VOCs are Volatile Organic Compounds. They’re carbon-based chemicals that form vapors at room temperature, and these vapors are very easily inhaled by anyone nearby. Cleaning product manufacturers like to use VOCs because their tendency to evaporate quickly means they help the surfaces being cleaned dry quickly. The VOCs evaporate and carry away much of the rest of the moisture in a given cleaning product with them.

We can’t tell from this new study whether or not it’s the VOCs in cleaners or something else they contain that’s triggering asthma in adults. The study only says that the more you use conventional cleaning products, the greater your chance of contracting the disease. It could be another compound or family of chemicals that’s responsible. There’s also evidence, for example, that phthalates contribute to asthma risk, and just a week or so ago I was talking about how aerosols can carry all kinds of chemicals deep into our lungs.

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StepitUp 2007 in Montpelier , Vermont

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Step It Up 2 happened yesterday and organizers across the country creatively showed the world that they will hold their politic

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Step It Up Tomorrow!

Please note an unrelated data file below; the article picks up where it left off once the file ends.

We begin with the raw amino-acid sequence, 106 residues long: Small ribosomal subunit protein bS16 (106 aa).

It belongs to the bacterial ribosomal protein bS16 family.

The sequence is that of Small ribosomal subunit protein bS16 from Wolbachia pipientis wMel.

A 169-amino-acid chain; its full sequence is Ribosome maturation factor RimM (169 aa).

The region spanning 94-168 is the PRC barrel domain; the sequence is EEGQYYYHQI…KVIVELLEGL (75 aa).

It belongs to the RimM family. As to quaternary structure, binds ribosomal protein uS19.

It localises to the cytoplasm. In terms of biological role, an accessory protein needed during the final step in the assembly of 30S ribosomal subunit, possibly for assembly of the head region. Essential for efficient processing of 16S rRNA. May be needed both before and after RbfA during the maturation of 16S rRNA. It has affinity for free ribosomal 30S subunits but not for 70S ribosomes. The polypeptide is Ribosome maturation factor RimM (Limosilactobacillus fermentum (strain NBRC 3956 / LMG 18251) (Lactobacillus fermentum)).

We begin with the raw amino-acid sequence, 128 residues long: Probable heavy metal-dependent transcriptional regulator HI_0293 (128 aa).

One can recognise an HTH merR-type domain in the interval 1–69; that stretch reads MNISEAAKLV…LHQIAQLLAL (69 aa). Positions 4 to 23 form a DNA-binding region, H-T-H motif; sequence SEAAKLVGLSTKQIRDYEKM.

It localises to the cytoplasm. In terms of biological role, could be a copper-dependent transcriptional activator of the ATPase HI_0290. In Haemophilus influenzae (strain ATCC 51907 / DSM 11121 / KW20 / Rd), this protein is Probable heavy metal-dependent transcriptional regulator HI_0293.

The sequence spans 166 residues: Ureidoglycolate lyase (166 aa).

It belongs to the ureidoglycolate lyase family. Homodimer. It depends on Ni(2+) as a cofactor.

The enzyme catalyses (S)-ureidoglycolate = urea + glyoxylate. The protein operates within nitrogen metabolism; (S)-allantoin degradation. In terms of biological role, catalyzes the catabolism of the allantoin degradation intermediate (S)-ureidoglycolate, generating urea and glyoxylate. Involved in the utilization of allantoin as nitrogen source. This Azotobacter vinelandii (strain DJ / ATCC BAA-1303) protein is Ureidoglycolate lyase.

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Author: the Inkslinger

A quick reminder that tomorrow is StepIt Up’s National Day of Climate Action. Find an event near you, and let your voice be heard. The stakes are as high as they get, and it’s up to each of us to do whatever we can and then some to pull this beautiful world back from the brink.

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Big Rays of Hope

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Author: the Inkslinger


Kaye Evans-Lutterodt/Solar Decathlon

Technology fetishists (like me) will recognize the name of David Pogue, technology writer for the New York Times. He can usually be found in the paper’s Circuits section opining on the latest gizmological gadgetry. That’s hardly a green subject, especially given all the crazy materials they put into e-things and iToys these days, but Pogue also has a blog in which the “e” in electronics occaisionally crosses paths with the “e” in environment and Pogue can be found ruminating on what happens when it does.

His latest post covers the Solar Decathalon, a biennial event in which design teams from all over compete to build a complete off-the-grid house that runs totally on renewable energy. The hitch is that in order to qualify each house must allow its occupants to live “normally,” i.e. be able to shower, cook, watch TV, do laundry, maintain a comfortable temperature, etc.

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USA Yesterday

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Author: the Inkslinger

We got some good ink in yesterday's edition of USA Today. More to the point, we got a nice photo and the issue of unhealthy chemicals in consumer products got some much needed mainstream media coverage, which I think we can all agree is even better.